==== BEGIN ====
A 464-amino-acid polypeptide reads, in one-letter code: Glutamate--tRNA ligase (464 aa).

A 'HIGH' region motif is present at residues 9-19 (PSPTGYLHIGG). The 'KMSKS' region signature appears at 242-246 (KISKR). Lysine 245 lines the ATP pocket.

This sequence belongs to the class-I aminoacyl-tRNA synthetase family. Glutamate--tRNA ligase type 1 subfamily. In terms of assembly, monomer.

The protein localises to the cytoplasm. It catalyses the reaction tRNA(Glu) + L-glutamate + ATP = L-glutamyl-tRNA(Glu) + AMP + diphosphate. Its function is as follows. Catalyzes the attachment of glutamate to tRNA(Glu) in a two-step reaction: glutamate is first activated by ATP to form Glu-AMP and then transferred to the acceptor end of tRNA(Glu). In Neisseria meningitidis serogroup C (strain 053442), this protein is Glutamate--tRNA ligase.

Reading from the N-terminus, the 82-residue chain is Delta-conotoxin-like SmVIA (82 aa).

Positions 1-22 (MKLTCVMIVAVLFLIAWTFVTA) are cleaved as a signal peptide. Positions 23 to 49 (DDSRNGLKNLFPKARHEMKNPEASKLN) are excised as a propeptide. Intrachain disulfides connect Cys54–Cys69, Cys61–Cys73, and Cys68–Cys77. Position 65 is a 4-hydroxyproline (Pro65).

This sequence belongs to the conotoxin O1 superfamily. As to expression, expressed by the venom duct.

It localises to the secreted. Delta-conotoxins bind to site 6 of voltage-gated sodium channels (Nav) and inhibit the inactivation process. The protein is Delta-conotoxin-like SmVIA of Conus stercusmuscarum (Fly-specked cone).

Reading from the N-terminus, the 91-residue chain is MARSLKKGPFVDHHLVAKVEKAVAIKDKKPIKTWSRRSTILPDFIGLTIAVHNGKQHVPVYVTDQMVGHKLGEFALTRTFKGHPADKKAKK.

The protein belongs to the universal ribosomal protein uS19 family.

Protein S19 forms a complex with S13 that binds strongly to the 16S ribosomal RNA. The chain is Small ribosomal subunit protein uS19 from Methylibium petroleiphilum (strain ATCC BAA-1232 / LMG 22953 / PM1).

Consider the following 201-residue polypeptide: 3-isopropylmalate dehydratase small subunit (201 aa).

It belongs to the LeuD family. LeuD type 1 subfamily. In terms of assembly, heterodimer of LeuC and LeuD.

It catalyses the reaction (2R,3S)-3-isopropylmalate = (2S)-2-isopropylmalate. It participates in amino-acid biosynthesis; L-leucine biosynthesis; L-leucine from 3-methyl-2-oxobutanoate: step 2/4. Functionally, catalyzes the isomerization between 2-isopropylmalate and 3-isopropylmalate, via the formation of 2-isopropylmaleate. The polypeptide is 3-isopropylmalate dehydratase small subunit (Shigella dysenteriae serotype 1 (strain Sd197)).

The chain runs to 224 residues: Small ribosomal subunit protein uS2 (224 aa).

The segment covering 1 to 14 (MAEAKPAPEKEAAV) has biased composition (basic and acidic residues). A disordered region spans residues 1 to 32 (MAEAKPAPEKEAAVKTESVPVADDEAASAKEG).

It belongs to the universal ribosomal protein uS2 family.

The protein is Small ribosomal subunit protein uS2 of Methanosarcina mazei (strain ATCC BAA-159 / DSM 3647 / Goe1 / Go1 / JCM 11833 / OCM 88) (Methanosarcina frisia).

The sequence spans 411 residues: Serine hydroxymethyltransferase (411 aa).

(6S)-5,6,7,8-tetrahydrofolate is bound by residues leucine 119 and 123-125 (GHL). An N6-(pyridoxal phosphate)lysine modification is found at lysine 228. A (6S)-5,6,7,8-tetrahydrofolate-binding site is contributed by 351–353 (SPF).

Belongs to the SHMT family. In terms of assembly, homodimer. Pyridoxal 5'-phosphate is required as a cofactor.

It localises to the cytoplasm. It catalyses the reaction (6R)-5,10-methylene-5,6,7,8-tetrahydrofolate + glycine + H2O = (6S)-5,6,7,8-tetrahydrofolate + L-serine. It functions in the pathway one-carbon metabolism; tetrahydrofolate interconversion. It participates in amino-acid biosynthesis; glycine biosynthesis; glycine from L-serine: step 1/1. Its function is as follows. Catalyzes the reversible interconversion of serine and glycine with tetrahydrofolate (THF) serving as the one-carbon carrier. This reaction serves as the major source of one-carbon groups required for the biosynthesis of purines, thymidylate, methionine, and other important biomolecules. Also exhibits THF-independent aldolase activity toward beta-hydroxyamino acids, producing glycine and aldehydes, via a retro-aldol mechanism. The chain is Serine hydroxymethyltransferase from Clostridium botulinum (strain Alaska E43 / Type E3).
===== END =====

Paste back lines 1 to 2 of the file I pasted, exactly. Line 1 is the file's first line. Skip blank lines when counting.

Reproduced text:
A 464-amino-acid polypeptide reads, in one-letter code: Glutamate--tRNA ligase (464 aa).

A 'HIGH' region motif is present at residues 9-19 (PSPTGYLHIGG). The 'KMSKS' region signature appears at 242-246 (KISKR). Lysine 245 lines the ATP pocket.